0

As I understand it, Judge Sullivan has a conflict with the executive branch and appointed an attorney to plead his case. But how can one delegate power one doesn’t have? Either the power is delegated and this is a member of the judicial branch challenging the executive branch’s use of its authority or it is not a delegation, in which case it is a random attorney with a general grievance.

If a random attorney at the direction of a judge has standing to challenge actions within executive branch jurisdiction, why didn’t a judge prosecute the banks guilty of criminal fraud leading to the 2008 financial crisis when Obama ordered the DOJ to not prosecute?

Edit: Just realized a third option, that there exists, as in Superman comics, an unelected bizarro executive branch that can be summoned by the judiciary to battle the elected executive branch for supremacy and the one who determines the winner is... the judicial branch.

Edit 2: (In response to people claiming that this is just how things work) Frank v. Gaos affirmed that standing is required at all stages of a case. Courts do not give advisory opinions. Courts do not entertain oral argument between one side that has standing and some arbitrarily selected neutral observer.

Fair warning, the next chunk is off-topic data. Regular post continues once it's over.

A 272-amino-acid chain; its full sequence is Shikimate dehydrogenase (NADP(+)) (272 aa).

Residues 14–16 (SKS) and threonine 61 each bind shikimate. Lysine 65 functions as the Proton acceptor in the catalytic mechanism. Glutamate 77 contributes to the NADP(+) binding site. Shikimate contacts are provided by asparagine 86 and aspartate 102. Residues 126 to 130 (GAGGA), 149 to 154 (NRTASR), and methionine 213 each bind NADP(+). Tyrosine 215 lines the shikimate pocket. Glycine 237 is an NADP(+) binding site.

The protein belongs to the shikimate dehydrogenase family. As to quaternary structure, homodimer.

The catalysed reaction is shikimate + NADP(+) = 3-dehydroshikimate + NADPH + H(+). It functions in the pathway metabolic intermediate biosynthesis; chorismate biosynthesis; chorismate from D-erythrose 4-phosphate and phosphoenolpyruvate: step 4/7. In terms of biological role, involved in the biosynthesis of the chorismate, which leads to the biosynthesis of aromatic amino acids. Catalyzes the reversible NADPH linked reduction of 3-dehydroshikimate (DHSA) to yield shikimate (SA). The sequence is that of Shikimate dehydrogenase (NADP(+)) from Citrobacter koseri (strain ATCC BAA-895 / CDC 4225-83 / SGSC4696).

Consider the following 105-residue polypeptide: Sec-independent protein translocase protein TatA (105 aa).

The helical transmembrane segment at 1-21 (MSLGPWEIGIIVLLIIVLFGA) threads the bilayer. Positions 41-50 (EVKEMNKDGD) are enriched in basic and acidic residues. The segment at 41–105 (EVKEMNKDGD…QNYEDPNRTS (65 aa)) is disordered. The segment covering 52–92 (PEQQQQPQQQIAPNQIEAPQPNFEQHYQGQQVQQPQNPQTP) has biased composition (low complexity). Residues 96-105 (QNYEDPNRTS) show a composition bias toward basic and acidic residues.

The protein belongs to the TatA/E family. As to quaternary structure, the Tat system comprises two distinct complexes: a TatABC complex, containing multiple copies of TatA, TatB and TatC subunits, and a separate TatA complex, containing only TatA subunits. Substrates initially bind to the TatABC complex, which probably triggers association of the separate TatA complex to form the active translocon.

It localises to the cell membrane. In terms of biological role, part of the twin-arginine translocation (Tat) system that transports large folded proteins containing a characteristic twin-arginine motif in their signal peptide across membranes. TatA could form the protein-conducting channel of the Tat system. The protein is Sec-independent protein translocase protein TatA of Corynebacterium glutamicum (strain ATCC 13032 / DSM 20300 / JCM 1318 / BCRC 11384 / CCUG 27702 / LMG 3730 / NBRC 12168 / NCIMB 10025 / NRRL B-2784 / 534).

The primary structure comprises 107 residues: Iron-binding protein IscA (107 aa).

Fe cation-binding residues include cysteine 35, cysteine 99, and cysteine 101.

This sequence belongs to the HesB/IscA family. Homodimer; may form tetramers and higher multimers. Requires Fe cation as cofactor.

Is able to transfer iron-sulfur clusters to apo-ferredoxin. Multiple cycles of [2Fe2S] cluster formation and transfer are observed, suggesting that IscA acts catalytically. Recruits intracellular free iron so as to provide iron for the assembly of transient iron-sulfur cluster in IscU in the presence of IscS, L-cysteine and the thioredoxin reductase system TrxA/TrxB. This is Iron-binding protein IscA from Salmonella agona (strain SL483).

Maybe answerers are confused and think that a traditional appeal, where a judge sends it to a higher court has a case and controversy due to a judge wanting the opinion of the higher court rather than the parties themselves having real injury in fact. That is not the reasoning applied by the Supreme Court when it comes to determining standing.

So, I would like someone to reconcile (if possible) the traditional requirements for standing with the facts in the Flynn case before I select an answer.

  • 3
    You are presupposing stuff that isn't obvious. Sullivan's appeal was controversial but the full panel mooted the propriety by granting a full-panel re-hearing. What motion are you referring to? – user6726 Aug 6 at 21:08
  • I am curious as to how Frank (or Spokeo, the case the Court relied on in Frank) is relevant to In re Flynn. Those are about what plaintiffs need to do to establish standing in cases based on violations of a statute. That is not even remotely close to the standing issues in this case. – Just a guy Aug 7 at 7:53
  • @user6726 The details of the motion don't matter. The relevant question is standing. People said Judge Sullivan does not have standing (in another question). OK, so then the person on his side (lawyer whoever), why does he have standing? You cannot have a party with standing on one side and a random party on the other. Either this is Sullivan v. DOJ or it is... what? lawyer v. DOJ? or Sullivan v. order (maybe a higher court?). There is no case or controversy here. But I guess I'll have to select some answer. – Oliver Aug 9 at 0:26